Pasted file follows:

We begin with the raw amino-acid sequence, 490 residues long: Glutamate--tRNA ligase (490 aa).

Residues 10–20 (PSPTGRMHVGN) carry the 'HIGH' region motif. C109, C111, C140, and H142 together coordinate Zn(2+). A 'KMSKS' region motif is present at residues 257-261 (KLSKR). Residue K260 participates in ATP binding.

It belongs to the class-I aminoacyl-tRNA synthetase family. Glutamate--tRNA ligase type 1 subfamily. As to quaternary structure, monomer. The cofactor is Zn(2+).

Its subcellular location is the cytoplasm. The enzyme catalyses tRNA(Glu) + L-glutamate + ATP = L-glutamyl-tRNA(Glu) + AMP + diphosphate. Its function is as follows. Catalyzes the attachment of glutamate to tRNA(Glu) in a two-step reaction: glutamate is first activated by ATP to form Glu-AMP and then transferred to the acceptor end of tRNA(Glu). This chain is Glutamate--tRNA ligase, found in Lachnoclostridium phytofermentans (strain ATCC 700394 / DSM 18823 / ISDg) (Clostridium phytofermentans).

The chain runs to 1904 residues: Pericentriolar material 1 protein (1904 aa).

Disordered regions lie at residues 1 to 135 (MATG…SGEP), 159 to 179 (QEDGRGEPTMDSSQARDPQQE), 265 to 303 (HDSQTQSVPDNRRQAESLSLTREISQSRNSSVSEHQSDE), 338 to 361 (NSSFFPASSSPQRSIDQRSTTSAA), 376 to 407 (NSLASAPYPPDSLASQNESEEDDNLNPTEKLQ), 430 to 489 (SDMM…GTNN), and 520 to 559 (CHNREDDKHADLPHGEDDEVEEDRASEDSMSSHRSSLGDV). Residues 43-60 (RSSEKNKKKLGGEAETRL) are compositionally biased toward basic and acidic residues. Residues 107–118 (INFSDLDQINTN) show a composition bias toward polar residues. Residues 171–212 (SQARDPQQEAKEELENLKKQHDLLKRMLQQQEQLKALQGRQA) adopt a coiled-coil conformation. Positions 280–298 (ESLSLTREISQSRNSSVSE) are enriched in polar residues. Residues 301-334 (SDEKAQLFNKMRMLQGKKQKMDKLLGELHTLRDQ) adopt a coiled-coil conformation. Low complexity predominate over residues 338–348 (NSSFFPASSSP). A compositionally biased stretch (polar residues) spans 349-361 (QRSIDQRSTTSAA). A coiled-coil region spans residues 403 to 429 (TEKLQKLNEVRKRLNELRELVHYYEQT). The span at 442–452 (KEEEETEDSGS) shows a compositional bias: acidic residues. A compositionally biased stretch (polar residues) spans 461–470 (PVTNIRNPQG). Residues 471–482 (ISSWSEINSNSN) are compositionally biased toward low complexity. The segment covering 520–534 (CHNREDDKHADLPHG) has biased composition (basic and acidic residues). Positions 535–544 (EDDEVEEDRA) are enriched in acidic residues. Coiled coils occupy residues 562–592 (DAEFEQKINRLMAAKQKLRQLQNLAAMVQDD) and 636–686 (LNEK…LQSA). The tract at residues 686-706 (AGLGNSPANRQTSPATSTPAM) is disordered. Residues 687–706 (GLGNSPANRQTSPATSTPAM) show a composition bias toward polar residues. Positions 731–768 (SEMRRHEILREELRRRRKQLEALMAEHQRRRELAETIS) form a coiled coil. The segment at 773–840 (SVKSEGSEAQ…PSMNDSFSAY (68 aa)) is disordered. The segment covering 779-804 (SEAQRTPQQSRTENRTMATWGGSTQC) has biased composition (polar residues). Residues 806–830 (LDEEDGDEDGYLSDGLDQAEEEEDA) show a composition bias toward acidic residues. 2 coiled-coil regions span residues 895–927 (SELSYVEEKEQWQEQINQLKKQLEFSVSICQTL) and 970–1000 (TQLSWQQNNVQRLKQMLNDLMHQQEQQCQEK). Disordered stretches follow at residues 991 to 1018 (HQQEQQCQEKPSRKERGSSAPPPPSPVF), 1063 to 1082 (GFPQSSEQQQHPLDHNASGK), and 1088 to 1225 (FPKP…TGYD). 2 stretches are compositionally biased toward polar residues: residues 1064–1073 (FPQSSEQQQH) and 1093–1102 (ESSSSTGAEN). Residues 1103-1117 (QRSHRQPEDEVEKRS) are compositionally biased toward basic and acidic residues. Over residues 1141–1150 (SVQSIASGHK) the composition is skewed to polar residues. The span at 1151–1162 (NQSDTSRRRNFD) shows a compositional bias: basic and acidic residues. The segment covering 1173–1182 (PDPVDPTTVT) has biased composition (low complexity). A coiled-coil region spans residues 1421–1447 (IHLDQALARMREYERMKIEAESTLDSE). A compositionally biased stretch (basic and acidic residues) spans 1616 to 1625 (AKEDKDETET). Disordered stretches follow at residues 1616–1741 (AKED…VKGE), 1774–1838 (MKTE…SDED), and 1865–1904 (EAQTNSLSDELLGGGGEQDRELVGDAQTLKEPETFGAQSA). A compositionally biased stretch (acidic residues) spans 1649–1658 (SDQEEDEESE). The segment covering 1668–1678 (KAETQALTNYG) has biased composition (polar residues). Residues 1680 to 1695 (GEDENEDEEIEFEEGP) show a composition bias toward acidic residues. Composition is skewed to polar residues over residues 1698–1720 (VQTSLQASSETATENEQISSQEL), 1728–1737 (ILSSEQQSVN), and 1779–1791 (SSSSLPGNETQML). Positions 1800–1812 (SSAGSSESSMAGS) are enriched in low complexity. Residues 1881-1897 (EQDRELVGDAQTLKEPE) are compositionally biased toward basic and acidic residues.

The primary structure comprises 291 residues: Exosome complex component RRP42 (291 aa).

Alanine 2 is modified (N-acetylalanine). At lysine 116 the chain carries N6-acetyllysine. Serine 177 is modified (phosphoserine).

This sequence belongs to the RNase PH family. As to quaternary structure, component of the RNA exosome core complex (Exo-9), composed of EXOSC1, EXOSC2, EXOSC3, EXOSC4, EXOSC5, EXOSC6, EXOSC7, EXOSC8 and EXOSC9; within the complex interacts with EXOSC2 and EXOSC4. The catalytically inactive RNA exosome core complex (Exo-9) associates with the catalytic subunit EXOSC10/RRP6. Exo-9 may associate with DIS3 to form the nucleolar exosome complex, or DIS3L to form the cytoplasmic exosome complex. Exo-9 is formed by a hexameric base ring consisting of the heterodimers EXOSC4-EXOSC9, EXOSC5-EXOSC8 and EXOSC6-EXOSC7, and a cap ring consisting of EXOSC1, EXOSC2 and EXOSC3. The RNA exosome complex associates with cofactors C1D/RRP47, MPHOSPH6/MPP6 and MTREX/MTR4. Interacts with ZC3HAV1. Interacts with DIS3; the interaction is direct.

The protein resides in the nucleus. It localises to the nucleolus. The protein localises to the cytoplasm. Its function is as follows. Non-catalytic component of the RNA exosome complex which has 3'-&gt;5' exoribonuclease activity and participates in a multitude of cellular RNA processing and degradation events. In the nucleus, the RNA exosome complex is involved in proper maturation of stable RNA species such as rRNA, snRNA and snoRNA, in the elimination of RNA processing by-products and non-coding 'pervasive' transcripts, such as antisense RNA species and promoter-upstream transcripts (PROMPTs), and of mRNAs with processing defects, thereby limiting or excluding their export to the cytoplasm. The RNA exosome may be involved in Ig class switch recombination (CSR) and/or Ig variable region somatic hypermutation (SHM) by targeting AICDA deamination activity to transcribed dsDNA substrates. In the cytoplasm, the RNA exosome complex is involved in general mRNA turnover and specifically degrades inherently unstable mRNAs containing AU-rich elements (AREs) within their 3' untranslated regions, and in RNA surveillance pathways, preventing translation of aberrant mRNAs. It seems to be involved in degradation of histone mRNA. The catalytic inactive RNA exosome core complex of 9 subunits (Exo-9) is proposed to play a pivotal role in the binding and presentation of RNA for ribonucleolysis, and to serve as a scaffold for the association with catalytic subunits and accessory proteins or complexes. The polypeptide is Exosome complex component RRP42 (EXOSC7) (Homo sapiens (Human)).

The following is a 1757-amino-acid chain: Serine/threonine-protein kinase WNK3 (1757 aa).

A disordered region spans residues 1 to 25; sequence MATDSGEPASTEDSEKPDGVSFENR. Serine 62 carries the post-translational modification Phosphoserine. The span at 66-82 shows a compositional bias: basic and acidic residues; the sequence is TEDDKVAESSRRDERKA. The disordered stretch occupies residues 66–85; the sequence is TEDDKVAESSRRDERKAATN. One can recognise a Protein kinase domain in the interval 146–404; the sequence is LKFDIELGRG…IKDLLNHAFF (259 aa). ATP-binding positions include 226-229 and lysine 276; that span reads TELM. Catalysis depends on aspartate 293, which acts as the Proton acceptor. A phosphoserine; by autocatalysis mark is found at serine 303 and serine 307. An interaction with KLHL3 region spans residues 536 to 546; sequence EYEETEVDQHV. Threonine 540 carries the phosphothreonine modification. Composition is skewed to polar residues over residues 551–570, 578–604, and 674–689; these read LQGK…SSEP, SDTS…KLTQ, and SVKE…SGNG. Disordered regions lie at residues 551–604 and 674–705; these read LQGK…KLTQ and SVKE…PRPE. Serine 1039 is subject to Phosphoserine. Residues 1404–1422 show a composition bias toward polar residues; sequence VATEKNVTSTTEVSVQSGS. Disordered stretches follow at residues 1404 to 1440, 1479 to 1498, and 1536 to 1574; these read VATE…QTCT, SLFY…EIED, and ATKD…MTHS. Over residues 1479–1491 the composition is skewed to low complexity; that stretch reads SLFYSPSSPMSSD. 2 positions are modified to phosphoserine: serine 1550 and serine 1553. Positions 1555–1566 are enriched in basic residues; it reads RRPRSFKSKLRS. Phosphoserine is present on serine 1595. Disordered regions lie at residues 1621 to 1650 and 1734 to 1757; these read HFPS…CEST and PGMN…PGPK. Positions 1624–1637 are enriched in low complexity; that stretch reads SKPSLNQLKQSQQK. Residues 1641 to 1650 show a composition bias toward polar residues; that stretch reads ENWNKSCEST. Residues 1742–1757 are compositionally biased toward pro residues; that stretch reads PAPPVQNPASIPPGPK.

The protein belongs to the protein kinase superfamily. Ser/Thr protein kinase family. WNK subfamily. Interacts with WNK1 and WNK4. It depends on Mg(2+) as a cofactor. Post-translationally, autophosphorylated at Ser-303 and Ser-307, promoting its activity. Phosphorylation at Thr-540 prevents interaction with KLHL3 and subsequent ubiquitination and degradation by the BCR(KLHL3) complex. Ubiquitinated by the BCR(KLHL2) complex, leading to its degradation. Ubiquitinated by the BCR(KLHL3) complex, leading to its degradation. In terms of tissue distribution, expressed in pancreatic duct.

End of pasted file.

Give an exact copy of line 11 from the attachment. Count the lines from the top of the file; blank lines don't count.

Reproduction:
The following is a 1757-amino-acid chain: Serine/threonine-protein kinase WNK3 (1757 aa).